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Two News Reports on Supposed Oil Pipeline

These Are Supporting Documents for the Article The Great Afghan Oil Pipeline Disaster, at
http://emperors-clothes.com/articles/jared/relief.htm

[Posted 6 March 2003]


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A) Australian Financial Review:
"Pipeline Plan Another Casualty"

B) World Gas Intelligence:
"Gazprom Plans New Turkmenistan Pipe"

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[ www.tenc.net ]

 

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A) "Pipeline Plan Another Casualty"

By Nick Hordern

Australian Financial Review; February 28, 2003 Friday; SECTION: News; International News; Pg. 28; LENGTH: 590 words; Copyright 2003 John Fairfax Publications Pty Ltd
* Posted for educational use only
========================================================

The death of Juma Mohammad Mohammadi, Afghanistan's Minister for Mines and Industries, in a plane crash on Tuesday cast a pall of gloom over TAP, the proposal for a gas pipeline from Turkmenistan through Afghanistan to Pakistan.

The light plane carrying Mohammadi and four Afghan officials crashed as it flew from Pakistan's port city of Karachi to south-western Baluchistan province, where he was to inspect mining projects.

Mohammadi's death was one more bad augury for TAP.


He had been in Pakistan for last weekend's meeting between the three countries in Islamabad.

After the meeting, the three invited India to participate in the $US3.2 billion ($5.3 billion) project as a customer for Turkmen gas.

"Since the viability of the project depends upon the extension of the pipeline to India, it was agreed to formally forward the documents of the TAP to the government of India, inviting them to join the project," a joint communique said.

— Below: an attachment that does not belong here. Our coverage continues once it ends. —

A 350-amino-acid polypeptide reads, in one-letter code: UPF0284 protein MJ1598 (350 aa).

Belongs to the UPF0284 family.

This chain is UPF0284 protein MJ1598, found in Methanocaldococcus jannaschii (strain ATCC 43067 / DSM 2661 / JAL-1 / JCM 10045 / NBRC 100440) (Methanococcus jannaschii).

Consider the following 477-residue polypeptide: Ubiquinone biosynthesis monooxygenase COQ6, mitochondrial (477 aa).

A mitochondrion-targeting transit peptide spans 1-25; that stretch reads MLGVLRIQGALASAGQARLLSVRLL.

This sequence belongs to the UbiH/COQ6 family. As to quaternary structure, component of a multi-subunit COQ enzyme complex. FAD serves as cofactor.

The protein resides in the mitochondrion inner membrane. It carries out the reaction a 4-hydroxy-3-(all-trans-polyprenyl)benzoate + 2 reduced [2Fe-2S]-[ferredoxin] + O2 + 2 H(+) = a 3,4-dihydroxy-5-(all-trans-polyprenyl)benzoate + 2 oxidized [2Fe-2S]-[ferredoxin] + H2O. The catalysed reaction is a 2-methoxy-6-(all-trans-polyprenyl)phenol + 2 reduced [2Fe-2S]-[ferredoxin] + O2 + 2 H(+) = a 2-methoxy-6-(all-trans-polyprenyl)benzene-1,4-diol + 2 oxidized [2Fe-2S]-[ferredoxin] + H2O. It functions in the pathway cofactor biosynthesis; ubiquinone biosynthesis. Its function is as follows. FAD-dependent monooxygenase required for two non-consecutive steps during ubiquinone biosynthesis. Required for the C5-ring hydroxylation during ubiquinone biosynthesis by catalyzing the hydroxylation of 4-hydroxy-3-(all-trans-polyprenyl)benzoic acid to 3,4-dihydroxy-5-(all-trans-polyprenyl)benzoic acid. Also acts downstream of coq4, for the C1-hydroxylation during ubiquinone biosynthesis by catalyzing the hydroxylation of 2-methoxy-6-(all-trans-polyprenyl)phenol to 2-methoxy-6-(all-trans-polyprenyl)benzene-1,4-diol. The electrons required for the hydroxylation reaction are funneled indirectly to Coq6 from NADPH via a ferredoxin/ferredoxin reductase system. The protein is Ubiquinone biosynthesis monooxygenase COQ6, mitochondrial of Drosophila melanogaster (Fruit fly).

On the face of it, Indian involvement in TAP makes sense for all four countries.

Although it has the world's fourth-largest gas reserves, Turkmenistan is dependent on customers in the former Soviet Union and is seeking other markets.

After 24 years of war, Afghanistan's economy is in ruins and Kabul is in dire need of the sort of revenue TAP would generate.

Pakistan has no urgent need to import gas, but its own reserves will not last for ever.

And Islamabad is keen to build economic links with Afghanistan and the 'Stans the five former Soviet Muslim republics of Central Asia.

India's demand for gas is expanding at 6 per cent a year and cannot be supplied from domestic reserves. India suffers from horrific pollution, so has an environmental imperative: gas is a cleaner fuel than the coal that provides the bulk of India's power.

Despite these common interests, TAP is unlikely to proceed because India will not countenance the use of energy piped across the territory of arch-enemy Pakistan.

Twice in the past 15 months, Delhi and Islamabad have been on the brink of war over the disputed Himalayan territory of Kashmir.

The problem is not that India is opposed to closer economic ties with Afghanistan and the other states of Central Asia.

Tomorrow, for example, Afghan President Hamid Karzai is due in New Delhi to sign an agreement with India that will slash tariffs in bilateral trade.

And Delhi is urging Tehran to improve road links between Central Asia and the Iranian port of Chah Bahr, to boost seaborne trade with India and so avoid Pakistan.

But the likelihood that Delhi will reject TAP can be inferred from its plans to buy Iranian gas.

India has been considering a pipeline from Iran's South Pars gas field since 1994.

The two countries signed a memorandum of understanding on the purchase of gas during last month's visit to Delhi by Iran's President Mohammad Khatami.

"In view of huge reserves of energy in Iran and [the] increasing requirement of India [for] energy, the two nations are natural partners," Indian Prime Minister Atal Behari Vajpayee said at the time.

But India will not take the simple option of piping Pars gas across Pakistan.

"We have not spoken to Pakistan on this and we are not going to talk to them," India's Petroleum Minister, Ram Naik, said last week.

Instead, India intends to pursue the more expensive and technically challenging option of an undersea pipeline.